• We collect information on all wildlife from Deer to Damselflies. Orchids to Bryophytes! If you have questions or doubts just get in touch!
  • To help us understand, monitor and conserve wildlife we occasionally run recording projects ourselves or with partners. Help us by getting involved.

  • In order to protect our local wildlife we need to be able to understand how it uses the landscape and green spaces. We need your help to do this.

  • Recording wildlife helps to inform future plans and City Region development. Highlighting areas for existing wildlife and opportunities for new connected habitat. See the LCR Ecological Network: http://www.lcreconet.uk
  • Urban Local Wildlife Sites (LWS) are essential to protecting and conserving the wildlife of Merseyside. Requests for information on North Merseyside LWS are free of charge.

  • Dragonflies and Damselflies are considered local priority species in North Merseyside as part of the NMBAP. Such Species and Habitats have conservation action plans which can be found here www.merseysidebiodiversity.org.uk
  • The Slender groundhopper (Tetrix subulata) is now thought to be a permenant resident and could be expanding its range. Your wildlife sightings can help us monitor changes in species distribution.

  • North Merseyside is home to an amazing combination of wildlife and wildplaces. From the internationally recognised Sefton Coast to the urban parks of Liverpool.

Volunteer

Volunteer

Everything we do is only possible through the support and input of an extensive network of volunteers throughout Merseyside and beyond. We need volunteers in the field and in the office, be it working directly with us, independently or via your own local groups. We need your help.

Year of the Environment Liverpool City Region

Year of the Environment 2019

Named in the recently published 25 Year Plan for the Environment1 by The Department for Environment, Food and Rural Affairs (Defra), 2019 will be a national 'Year of Green Action' for the UK. As part of this wider year the Liverpool City Region's Local Nature Partnership, Nature Connected, is taking the initiative and delivering a LCR focused Year of Action for the Environment. As an advisor on the environment and environmental issues to the Combined Authority the partnership is best placed to ensure our region meets both it's regulatory requirements and the expectations of the people of the Liverpool City Region in the context of rising concern and regard for the environment. This is the LCR Year of the Environment Mission Statement.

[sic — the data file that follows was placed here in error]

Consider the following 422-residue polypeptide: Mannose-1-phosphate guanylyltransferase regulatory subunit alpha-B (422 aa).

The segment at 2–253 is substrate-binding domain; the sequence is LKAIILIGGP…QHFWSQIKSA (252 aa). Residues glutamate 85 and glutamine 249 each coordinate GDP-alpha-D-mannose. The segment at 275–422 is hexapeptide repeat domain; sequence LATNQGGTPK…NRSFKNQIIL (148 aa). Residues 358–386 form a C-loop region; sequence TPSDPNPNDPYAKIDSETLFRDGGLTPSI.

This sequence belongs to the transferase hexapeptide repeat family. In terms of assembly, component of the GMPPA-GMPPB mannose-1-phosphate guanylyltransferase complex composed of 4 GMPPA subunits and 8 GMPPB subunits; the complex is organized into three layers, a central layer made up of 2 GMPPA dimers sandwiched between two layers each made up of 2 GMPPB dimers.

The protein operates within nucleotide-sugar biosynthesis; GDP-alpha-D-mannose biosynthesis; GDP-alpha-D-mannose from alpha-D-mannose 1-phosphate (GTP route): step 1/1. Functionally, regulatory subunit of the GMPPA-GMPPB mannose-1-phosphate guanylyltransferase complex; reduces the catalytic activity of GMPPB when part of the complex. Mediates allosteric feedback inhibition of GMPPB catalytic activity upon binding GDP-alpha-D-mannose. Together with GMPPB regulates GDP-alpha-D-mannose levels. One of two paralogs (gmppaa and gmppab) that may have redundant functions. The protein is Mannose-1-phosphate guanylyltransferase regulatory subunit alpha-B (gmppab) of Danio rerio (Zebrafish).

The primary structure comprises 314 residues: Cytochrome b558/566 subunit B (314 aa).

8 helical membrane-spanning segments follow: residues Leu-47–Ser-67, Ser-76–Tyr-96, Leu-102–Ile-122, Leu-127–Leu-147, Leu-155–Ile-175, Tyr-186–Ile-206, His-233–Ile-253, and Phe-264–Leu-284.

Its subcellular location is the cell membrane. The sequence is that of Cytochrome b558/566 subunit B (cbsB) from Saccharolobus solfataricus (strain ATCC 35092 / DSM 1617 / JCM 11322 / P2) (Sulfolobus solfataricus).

Rob Duffy: From the Library; Edward Wilson

Naturalist: Edward O. Wilson

EDWARD O. WILSON ( at 89) is one of the world’s renowned myrmecologists (studied ants) and has been an enthusiastic naturalist since the age of 7. Growing up in the Alabama swamplands, natural history kept him on an even keel through broken schooling, parental separation and his father’s suicide. Ensconced at Harvard, since the early 1950’s, he pioneered the exploration of New Guinea as an entomologist and developed the study of desert island re-colonisation in the Florida Keys.

Anthony Carter: Ravenmeols and Lifeboat Road

Geastrum schmidelii (Tiny Earthstar)

Sixteen members of North West Fungus Group attended on a beautiful autumn day. Our first foray since the area was taken over by The National Trust. First stop was at Ravenmeols where we checked on the decreasing patch of Tulostoma brumale. We also recorded some rarities in Hebeloma dunense and Inocybe dunensis, in the dunes (where else?).

Dr Phil Smith: Wildlife Notes October 2018

Fly Agaric (Dr Phil Smith)

After the great drought of 1976, the heavens opened in September and October of that year, rapidly replenishing ground-waters, rivers and other wetlands. In complete contrast, following this summer’s comparable drought, September 2018 was dry, while October was even worse, with measurable rain on only five days, a named storm on 13th producing the only really wet day. Average October rainfall for Formby is 84mm (3.3 inches); we probably had half that. This is important because, apart from impacts on farmers, gardeners, water-supply, etc., so much of our special duneland wildlife depends on recharge of the water-table to produce seasonally flooded slacks. Instead of rising in October, the water level dropped by about 3cm at the Devil’s Hole measuring point.

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